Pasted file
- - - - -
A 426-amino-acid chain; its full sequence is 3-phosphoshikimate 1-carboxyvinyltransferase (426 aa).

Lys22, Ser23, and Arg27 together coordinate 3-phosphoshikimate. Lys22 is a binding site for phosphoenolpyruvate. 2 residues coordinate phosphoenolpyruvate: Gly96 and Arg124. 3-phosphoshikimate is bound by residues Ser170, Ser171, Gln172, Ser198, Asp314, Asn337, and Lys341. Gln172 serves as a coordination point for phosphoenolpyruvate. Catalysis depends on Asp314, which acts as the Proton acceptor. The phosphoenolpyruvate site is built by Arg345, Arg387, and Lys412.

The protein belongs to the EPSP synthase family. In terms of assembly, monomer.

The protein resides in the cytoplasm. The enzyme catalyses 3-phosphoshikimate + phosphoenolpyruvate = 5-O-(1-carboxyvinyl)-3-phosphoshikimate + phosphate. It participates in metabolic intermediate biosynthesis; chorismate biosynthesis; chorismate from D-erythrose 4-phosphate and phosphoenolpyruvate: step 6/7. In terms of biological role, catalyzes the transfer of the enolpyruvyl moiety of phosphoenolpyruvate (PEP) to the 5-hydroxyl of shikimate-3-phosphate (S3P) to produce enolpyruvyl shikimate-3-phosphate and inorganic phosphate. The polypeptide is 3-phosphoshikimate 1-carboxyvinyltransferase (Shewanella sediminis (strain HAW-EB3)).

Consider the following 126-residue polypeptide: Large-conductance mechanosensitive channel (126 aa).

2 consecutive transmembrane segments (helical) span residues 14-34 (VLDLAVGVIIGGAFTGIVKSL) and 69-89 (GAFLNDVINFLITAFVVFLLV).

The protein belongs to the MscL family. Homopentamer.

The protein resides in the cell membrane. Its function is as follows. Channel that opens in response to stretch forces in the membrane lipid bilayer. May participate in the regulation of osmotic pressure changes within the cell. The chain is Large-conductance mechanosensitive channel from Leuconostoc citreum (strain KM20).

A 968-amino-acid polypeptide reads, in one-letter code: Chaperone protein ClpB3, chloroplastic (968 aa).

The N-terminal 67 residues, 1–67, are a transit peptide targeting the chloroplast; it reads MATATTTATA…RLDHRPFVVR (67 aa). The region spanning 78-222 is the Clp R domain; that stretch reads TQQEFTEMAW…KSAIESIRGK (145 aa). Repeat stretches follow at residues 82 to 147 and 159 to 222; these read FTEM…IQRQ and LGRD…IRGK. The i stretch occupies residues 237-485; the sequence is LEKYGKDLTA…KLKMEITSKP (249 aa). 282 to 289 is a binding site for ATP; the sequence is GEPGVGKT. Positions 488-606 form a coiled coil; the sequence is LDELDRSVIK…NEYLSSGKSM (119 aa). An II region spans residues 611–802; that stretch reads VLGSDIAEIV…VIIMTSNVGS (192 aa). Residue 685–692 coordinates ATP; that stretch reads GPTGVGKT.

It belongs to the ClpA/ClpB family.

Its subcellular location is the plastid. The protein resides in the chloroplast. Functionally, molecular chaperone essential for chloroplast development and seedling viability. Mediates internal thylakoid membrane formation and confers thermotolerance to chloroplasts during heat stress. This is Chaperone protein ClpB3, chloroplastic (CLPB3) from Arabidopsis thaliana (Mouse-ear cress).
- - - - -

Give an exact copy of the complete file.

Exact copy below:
A 426-amino-acid chain; its full sequence is 3-phosphoshikimate 1-carboxyvinyltransferase (426 aa).

Lys22, Ser23, and Arg27 together coordinate 3-phosphoshikimate. Lys22 is a binding site for phosphoenolpyruvate. 2 residues coordinate phosphoenolpyruvate: Gly96 and Arg124. 3-phosphoshikimate is bound by residues Ser170, Ser171, Gln172, Ser198, Asp314, Asn337, and Lys341. Gln172 serves as a coordination point for phosphoenolpyruvate. Catalysis depends on Asp314, which acts as the Proton acceptor. The phosphoenolpyruvate site is built by Arg345, Arg387, and Lys412.

The protein belongs to the EPSP synthase family. In terms of assembly, monomer.

The protein resides in the cytoplasm. The enzyme catalyses 3-phosphoshikimate + phosphoenolpyruvate = 5-O-(1-carboxyvinyl)-3-phosphoshikimate + phosphate. It participates in metabolic intermediate biosynthesis; chorismate biosynthesis; chorismate from D-erythrose 4-phosphate and phosphoenolpyruvate: step 6/7. In terms of biological role, catalyzes the transfer of the enolpyruvyl moiety of phosphoenolpyruvate (PEP) to the 5-hydroxyl of shikimate-3-phosphate (S3P) to produce enolpyruvyl shikimate-3-phosphate and inorganic phosphate. The polypeptide is 3-phosphoshikimate 1-carboxyvinyltransferase (Shewanella sediminis (strain HAW-EB3)).

Consider the following 126-residue polypeptide: Large-conductance mechanosensitive channel (126 aa).

2 consecutive transmembrane segments (helical) span residues 14-34 (VLDLAVGVIIGGAFTGIVKSL) and 69-89 (GAFLNDVINFLITAFVVFLLV).

The protein belongs to the MscL family. Homopentamer.

The protein resides in the cell membrane. Its function is as follows. Channel that opens in response to stretch forces in the membrane lipid bilayer. May participate in the regulation of osmotic pressure changes within the cell. The chain is Large-conductance mechanosensitive channel from Leuconostoc citreum (strain KM20).

A 968-amino-acid polypeptide reads, in one-letter code: Chaperone protein ClpB3, chloroplastic (968 aa).

The N-terminal 67 residues, 1–67, are a transit peptide targeting the chloroplast; it reads MATATTTATA…RLDHRPFVVR (67 aa). The region spanning 78-222 is the Clp R domain; that stretch reads TQQEFTEMAW…KSAIESIRGK (145 aa). Repeat stretches follow at residues 82 to 147 and 159 to 222; these read FTEM…IQRQ and LGRD…IRGK. The i stretch occupies residues 237-485; the sequence is LEKYGKDLTA…KLKMEITSKP (249 aa). 282 to 289 is a binding site for ATP; the sequence is GEPGVGKT. Positions 488-606 form a coiled coil; the sequence is LDELDRSVIK…NEYLSSGKSM (119 aa). An II region spans residues 611–802; that stretch reads VLGSDIAEIV…VIIMTSNVGS (192 aa). Residue 685–692 coordinates ATP; that stretch reads GPTGVGKT.

It belongs to the ClpA/ClpB family.

Its subcellular location is the plastid. The protein resides in the chloroplast. Functionally, molecular chaperone essential for chloroplast development and seedling viability. Mediates internal thylakoid membrane formation and confers thermotolerance to chloroplasts during heat stress. This is Chaperone protein ClpB3, chloroplastic (CLPB3) from Arabidopsis thaliana (Mouse-ear cress).